For A Dog
first thing that came to my mind while listening to For A Dog? Well, I
have to admit it was something like "There's a lot of good music around,
that I know nothing about". And yes, I'm perfectly aware that it's
not a very profound, nor original, thought. However, it perfectly describes
my impression: that I was listening to something quite pleasant and well-done,
not terribly innovative or revolutionary, but that was able to transcend
- mainly thanks to natural-sounding, inventive, performing skills - the
limits of a language.
would never had known about the existence of this album, hadn't I found
it in my mailbox. The sense of assuredness coming from these "grooves" tells
of a long journey, as it was immediately proved by the press release coming
with the CD, and by my Web search; even more important was the fact that
the name of guitarist Corrie van Binsbergen - what I'd call the "prima
inter pares" of the quartet called Cram - immediately stroke a bell
for a friend of mine of highly selective musical taste I was talking to;
the fact that he appeared not to have a bad opinion of the guitarist's
past albums he was familiar with told me I was on the right track.
music of For A Dog could easily be filed under "jazz-rock" or
"fusion". I'm quite aware that this kind of description - though
truthful, even when taking into consideration the "internal variability" of
those "genres" - would have even me running, in the year 2008.
But here, with just a couple of exceptions - an
"Oriental"-sounding melody, a few soprano sax/guitar unisons that
today can only sound like clichés -, the whole sounds fresh. A big factor
being van Binsbergen's skillful performing arsenal, which sometimes reminded
me of both Jeff Beck and Frank Zappa.
recorded (by Chris Weeda), sporting a "natural" sound, the album
presents a quartet of musicians who sound quite comfortable with each other:
Rutger van Otterloo on saxophones, Arend Niks on drums (which are often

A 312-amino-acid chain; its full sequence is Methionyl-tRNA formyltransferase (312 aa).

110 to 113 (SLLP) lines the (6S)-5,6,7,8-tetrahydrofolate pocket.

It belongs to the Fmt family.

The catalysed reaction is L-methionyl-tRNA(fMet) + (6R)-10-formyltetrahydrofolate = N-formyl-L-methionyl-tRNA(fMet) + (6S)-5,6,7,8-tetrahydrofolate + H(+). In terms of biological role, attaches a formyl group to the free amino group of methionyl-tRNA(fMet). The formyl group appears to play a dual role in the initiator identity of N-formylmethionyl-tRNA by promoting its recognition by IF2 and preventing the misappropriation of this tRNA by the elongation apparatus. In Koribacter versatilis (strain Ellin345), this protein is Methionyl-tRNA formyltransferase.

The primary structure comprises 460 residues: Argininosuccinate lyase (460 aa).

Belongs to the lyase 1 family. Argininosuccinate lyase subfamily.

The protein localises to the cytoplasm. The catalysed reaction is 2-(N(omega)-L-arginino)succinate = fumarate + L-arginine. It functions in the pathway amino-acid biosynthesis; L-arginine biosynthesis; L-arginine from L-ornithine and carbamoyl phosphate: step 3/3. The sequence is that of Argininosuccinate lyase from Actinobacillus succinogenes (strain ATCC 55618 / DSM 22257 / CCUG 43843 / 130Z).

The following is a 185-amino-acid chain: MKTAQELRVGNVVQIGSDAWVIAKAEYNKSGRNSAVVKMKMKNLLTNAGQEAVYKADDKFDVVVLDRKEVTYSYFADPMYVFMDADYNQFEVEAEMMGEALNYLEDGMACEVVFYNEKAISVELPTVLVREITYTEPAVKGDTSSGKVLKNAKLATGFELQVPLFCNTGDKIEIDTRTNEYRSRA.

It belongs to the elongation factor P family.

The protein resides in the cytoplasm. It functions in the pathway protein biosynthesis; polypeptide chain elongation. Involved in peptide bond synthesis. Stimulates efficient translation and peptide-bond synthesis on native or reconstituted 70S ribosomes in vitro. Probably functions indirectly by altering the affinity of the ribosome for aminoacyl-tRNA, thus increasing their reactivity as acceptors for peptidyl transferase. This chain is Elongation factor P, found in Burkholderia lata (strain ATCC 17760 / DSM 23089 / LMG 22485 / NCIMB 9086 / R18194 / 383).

played using brushes), and Mick Paauwe on Babybass; on a few tracks we
also have Hein Offermans on double bass and Carlo de Wijs at the Hammond
organ (if the real deal, the vintage one, or a modern hardware version
of it, I couldn't tell: the rotating Leslie sounded real enough to me,
but the "percussion"
effect sounded a bit too regular, when compared to the one I remember; unfortunately,
my CD player had to go to the repairer's during the listening sessions of
For A Dog, and its temporary substitute is not really equipped to solve such
Day is the nice opening track: an "hypnotic" atmosphere, a bass/drums
ostinato, a slow theme for soprano sax/guitar, the latter with volume swells
and surprising, cascading harmonics; drums are played using brushes on
the snare, cymbals and toms; nice, brief guitar solos, with echoes and
has a unison of soprano sax/wha-wha guitar, with a joyous fusion theme,
and a vivacious soprano solo, the final result being not too far from vintage
Village is a bossa sporting a tenor sax, a nice theme, a good guitar solo
with echo, and a "hushed" sax.
Trein Naar Ulan Bator has an almost postcard-sounding "Oriental"
theme, vivacious brushes on the toms, and a good solo from the baritone sax.
For Penelope has an opening with volume swells from the guitar, plus an
Hammond, which is not too distant from some duos by Jeff Beck/Tony Hymas,
complete with "rubato", echoes, and drastic string bending. Nice
theme played by the soprano sax. The guitar solo reminded me quite a bit
of Frank Zappa, in the modes, scales, and honking wha-wha, with just a
pinch of Jeff Beck, and traces of The Deathless Horsie.
is a brief, joyous calypso, featuring baritone sax, brushes, and a spiky
guitar played slide, really beautiful.
Train is a vivacious bossa, with a nice soprano solo, and a close on the
has a guest musician playing the double bass. There's a "singable"
theme played on the baritone sax, then a very nice B section. Then, an excellent
guitar solo: again, the timbre here is quite à la Frank Zappa, but the solo
itself is much nearer to Jeff Beck and his "variations on a theme" strategy
(think: 'Cause We've Ended As Lovers).
has an agile fusion development, a soprano sax solo, the Hammond plus Leslie.
Stukje Structuur proved to be one of my favorite tracks: nice harsh/angular
theme played over a rhythmic ostinato, a nice guitar solo which almost
"backwards", a nice baritone sax, (just) for a moment Gentle Giant
came to my mind.
A Dog is really beautiful: Hammond organ, double bass, guitar, it has a
melodic development (almost like Sleep Dirt), with a nice organ close.
is well-behaved fusion, with a good soprano solo.
Lake Isle Of Innisfree is the beautiful last track of the CD, with the
guitar in a solo arpeggio mode.
© Beppe Colli 2008
CloudsandClocks.net | June 19, 2008